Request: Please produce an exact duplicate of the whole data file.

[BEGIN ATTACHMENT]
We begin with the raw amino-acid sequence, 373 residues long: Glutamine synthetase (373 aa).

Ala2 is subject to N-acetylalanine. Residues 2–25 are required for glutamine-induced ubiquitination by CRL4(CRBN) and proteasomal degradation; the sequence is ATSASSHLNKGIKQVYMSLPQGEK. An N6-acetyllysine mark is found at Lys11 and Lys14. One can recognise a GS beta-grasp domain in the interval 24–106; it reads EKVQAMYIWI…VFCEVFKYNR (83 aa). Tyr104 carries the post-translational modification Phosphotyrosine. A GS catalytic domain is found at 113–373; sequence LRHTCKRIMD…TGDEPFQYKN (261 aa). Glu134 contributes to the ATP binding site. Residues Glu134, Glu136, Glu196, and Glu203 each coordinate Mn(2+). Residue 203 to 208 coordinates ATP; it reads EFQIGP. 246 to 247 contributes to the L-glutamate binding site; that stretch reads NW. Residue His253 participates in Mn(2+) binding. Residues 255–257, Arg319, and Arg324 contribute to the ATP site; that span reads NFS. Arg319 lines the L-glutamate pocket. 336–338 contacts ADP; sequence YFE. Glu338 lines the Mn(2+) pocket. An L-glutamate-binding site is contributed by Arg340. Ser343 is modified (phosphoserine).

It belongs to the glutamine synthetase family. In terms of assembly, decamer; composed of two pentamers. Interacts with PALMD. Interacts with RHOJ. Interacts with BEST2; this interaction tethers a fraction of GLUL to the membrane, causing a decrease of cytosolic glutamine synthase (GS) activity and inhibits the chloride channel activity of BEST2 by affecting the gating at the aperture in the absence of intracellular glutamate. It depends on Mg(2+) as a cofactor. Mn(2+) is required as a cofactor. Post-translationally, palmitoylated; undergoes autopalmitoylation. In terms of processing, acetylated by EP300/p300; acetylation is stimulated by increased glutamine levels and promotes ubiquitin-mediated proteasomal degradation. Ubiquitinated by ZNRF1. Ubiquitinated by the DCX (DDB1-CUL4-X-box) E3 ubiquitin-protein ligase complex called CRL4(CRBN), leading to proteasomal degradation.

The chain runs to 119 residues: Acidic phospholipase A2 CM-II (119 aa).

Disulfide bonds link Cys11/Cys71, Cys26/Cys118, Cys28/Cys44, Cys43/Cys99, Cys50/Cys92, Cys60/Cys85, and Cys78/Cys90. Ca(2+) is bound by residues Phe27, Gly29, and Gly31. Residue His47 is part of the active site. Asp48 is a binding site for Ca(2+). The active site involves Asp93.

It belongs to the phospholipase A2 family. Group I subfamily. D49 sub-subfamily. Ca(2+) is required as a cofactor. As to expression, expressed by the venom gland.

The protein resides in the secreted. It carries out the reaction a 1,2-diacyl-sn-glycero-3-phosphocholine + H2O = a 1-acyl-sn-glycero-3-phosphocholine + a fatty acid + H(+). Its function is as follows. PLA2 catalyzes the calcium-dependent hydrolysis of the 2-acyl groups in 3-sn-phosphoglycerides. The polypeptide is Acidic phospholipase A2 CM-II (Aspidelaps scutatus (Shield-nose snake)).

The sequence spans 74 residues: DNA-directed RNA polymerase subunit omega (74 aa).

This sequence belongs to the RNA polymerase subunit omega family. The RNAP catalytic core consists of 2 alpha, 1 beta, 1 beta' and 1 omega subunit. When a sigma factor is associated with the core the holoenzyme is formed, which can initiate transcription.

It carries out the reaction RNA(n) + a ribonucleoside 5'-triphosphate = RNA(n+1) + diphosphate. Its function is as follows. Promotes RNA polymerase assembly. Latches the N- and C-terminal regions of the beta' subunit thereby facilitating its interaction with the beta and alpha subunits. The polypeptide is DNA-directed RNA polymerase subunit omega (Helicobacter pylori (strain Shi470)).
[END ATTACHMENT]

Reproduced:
We begin with the raw amino-acid sequence, 373 residues long: Glutamine synthetase (373 aa).

Ala2 is subject to N-acetylalanine. Residues 2–25 are required for glutamine-induced ubiquitination by CRL4(CRBN) and proteasomal degradation; the sequence is ATSASSHLNKGIKQVYMSLPQGEK. An N6-acetyllysine mark is found at Lys11 and Lys14. One can recognise a GS beta-grasp domain in the interval 24–106; it reads EKVQAMYIWI…VFCEVFKYNR (83 aa). Tyr104 carries the post-translational modification Phosphotyrosine. A GS catalytic domain is found at 113–373; sequence LRHTCKRIMD…TGDEPFQYKN (261 aa). Glu134 contributes to the ATP binding site. Residues Glu134, Glu136, Glu196, and Glu203 each coordinate Mn(2+). Residue 203 to 208 coordinates ATP; it reads EFQIGP. 246 to 247 contributes to the L-glutamate binding site; that stretch reads NW. Residue His253 participates in Mn(2+) binding. Residues 255–257, Arg319, and Arg324 contribute to the ATP site; that span reads NFS. Arg319 lines the L-glutamate pocket. 336–338 contacts ADP; sequence YFE. Glu338 lines the Mn(2+) pocket. An L-glutamate-binding site is contributed by Arg340. Ser343 is modified (phosphoserine).

It belongs to the glutamine synthetase family. In terms of assembly, decamer; composed of two pentamers. Interacts with PALMD. Interacts with RHOJ. Interacts with BEST2; this interaction tethers a fraction of GLUL to the membrane, causing a decrease of cytosolic glutamine synthase (GS) activity and inhibits the chloride channel activity of BEST2 by affecting the gating at the aperture in the absence of intracellular glutamate. It depends on Mg(2+) as a cofactor. Mn(2+) is required as a cofactor. Post-translationally, palmitoylated; undergoes autopalmitoylation. In terms of processing, acetylated by EP300/p300; acetylation is stimulated by increased glutamine levels and promotes ubiquitin-mediated proteasomal degradation. Ubiquitinated by ZNRF1. Ubiquitinated by the DCX (DDB1-CUL4-X-box) E3 ubiquitin-protein ligase complex called CRL4(CRBN), leading to proteasomal degradation.

The chain runs to 119 residues: Acidic phospholipase A2 CM-II (119 aa).

Disulfide bonds link Cys11/Cys71, Cys26/Cys118, Cys28/Cys44, Cys43/Cys99, Cys50/Cys92, Cys60/Cys85, and Cys78/Cys90. Ca(2+) is bound by residues Phe27, Gly29, and Gly31. Residue His47 is part of the active site. Asp48 is a binding site for Ca(2+). The active site involves Asp93.

It belongs to the phospholipase A2 family. Group I subfamily. D49 sub-subfamily. Ca(2+) is required as a cofactor. As to expression, expressed by the venom gland.

The protein resides in the secreted. It carries out the reaction a 1,2-diacyl-sn-glycero-3-phosphocholine + H2O = a 1-acyl-sn-glycero-3-phosphocholine + a fatty acid + H(+). Its function is as follows. PLA2 catalyzes the calcium-dependent hydrolysis of the 2-acyl groups in 3-sn-phosphoglycerides. The polypeptide is Acidic phospholipase A2 CM-II (Aspidelaps scutatus (Shield-nose snake)).

The sequence spans 74 residues: DNA-directed RNA polymerase subunit omega (74 aa).

This sequence belongs to the RNA polymerase subunit omega family. The RNAP catalytic core consists of 2 alpha, 1 beta, 1 beta' and 1 omega subunit. When a sigma factor is associated with the core the holoenzyme is formed, which can initiate transcription.

It carries out the reaction RNA(n) + a ribonucleoside 5'-triphosphate = RNA(n+1) + diphosphate. Its function is as follows. Promotes RNA polymerase assembly. Latches the N- and C-terminal regions of the beta' subunit thereby facilitating its interaction with the beta and alpha subunits. The polypeptide is DNA-directed RNA polymerase subunit omega (Helicobacter pylori (strain Shi470)).